Nenggao Mountain Biking – The Return

Written by . Filed under Made in Taiwan. Tagged , , , , , . Bookmark the Permalink. Post a Comment. Leave a Trackback URL.

Mark moves quickly!

Nenggao has been the ‘nemesis’ ride for the group for the last two years, attempts thwarted by typhoons and bad weather on two attempts: last year we even made it about a third of the way in before we had to turn around and high-tail it.

One of the highest trails in Taiwan, it climbs from about 1900m to 2950m, into the clouds. The trail itself, while well maintained for Taiwan, is beset by landslides. The bits that are not about to fall into oblivion, however, are very nicely graded, which is nice when you are climbing at high altitude and your lungs are trying to escape via your mouth.

Anxious e-mails were traded in the week leading up to the ride. Heavy rains were hitting Taipei in the afternoons, and we were not comfortable with the idea of being caught-out on the hill. Mark, Martin, Peter and I decided to go for it, planning to wake up at 5am and get to the top before the clouds were set to come in. Waking up at 5am, we were greeted with clear skies and cool air; it was now or never!

Reaching the police station at about 6:00am, we discovered they were not yet open for business, displaying only a sign that mountain permits were not being issued, and that vehicles and bicycles were not allowed to enter the trail. Ignoring the warnings, we ascended up to the trail head (a challenge by itself in a 2WD bus), prepped the bikes, loaded packs with food and water and began the long drag up, Martin clearly smoking EPO cigarettes and showing us a clean pair of heels.

The climb is about three and a half hours, broken with some scary sections of major landslide and rockfall. Legs were not quite calibrated with lungs and heart; they were able to put in far higher effort than the cardiovascular system, which would conk out unless you kept the effort at a moderate level. The cool air, clear skies and occasional views across the mountains kept the motivation up, though.

Reaching the top at about 10:30, we high-fived and whooped when we saw an almost flawless vista down to the smaller hills above Hualien down below. Clouds were forming quickly, however, so we ate lunch, and were engulfed in cloud within half an hour. Perfect timing. Negotiating the slipperiest segments of landslide in the dry, we were treated to 13km of sublime single-track descending; fast, slippery and technical. Minutes went by in a trance of speed and kicked-up mud. This is why we are mountain bikers.

5:20am, and clear skies!

The sign says "all is really safe and you have nothing to worry about AT ALL - go and enjoy yourselves!" cough cough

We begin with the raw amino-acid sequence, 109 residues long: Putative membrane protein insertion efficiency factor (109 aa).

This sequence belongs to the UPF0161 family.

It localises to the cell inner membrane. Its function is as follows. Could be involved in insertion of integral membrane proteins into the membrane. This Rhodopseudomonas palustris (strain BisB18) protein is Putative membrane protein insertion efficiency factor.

Riding one of the suspension bridges

Major landslide, which stopped us in our tracks last time (that and the fact that we arrived about 6 hours earlier than last year)

Kickin' it

This was to be our descent ...

Second of the major rockfalls. The junior workmen told us it would be fine to ride on; the site foreman told us to turn back. We smiled and carried on, but we knew we had to be back before it started to rain.

One bridge out, and one bridge half-finished, slippery and dangerous.

... but the skies were still holding for us!

Double triple waterfall, and we are at the hut; a further 20 minutes of riding until we got to the saddle overlooking the Hualien plain, and lunch / brunch.

We did it!

Celebratory photographs

Our timing was bang-on perfect; clouds engulfed us for the return through the landslide area.

... no more photos on the descent as we were having far too much fun, and wanted to get off the hill in the dry. My filthy bike is testament to the quality of the ride.

Austin Powers parking. Mark accompanies us as we ride down the hill back to the village to get washed-up.

"Can we borrow your hosepipe?" ... 20 minutes later, mud covering the street and bags of used food packaging handed over, I think we were stretching our welcome!

Practicalities

We were all reasonably fit and riding bikes that were pretty well suited to hours of climbing in the saddle. I would not really recommend taking anything heavier than an ‘all mountain’ rig, since you will need to be happy carrying it in some sketchy situations. We were lucky and had no mechanicals or injuries, but had packed a spare tyre and multiple tubes and other spares. I almost had my rear dérailleur ripped off by a piece of bamboo and had a spare drop-out packed; we left the spare dérailleur in the van since someone turning around and heading back to the van would be able to coast with few problems.

Pack a range of clothes, nutrition, sun tan lotion (we are at almost 3000m remember) and whatever spares you are happy to carry. Start early, and enjoy!

My iPhone batteries ran out at the 19km mark, and it was not picking out the whole trail since it was relying on GPS alone, through the trees.

Weather

Keep an eye on the weather; look how quickly things change Taiwan Central Weather Bureau

Videos

Some videos from others around the internet – gives a good idea of the trail, or at least the descent. The first one from Inmotion Asia:

The second one gets interesting after about 1 minute in:

3 Comments

  1. Posted 2011/07/17 at 17:13 | Permalink

    Such a nice places, Wish I was in Taiwan again -_-

  2. david@wylie3d.com
    Posted 2011/07/21 at 17:53 | Permalink

    Awesome Joni. I want to do it! Just spent 7 days in Morzine again.

  3. Posted 2011/07/25 at 15:28 | Permalink

    Great stuff! That second landslide is very scetchy….. we had a few small rocks fall from above as we crossed it last time. Must have a been hard getting a bike over it!

Post a Comment

Your email is never published nor shared. Required fields are marked *

*
*

You may use these HTML tags and attributes: <a href="" title=""> <abbr title=""> <acronym title=""> <b> <blockquote cite=""> <cite> <code> <del datetime=""> <em> <i> <q cite=""> <strike> <strong>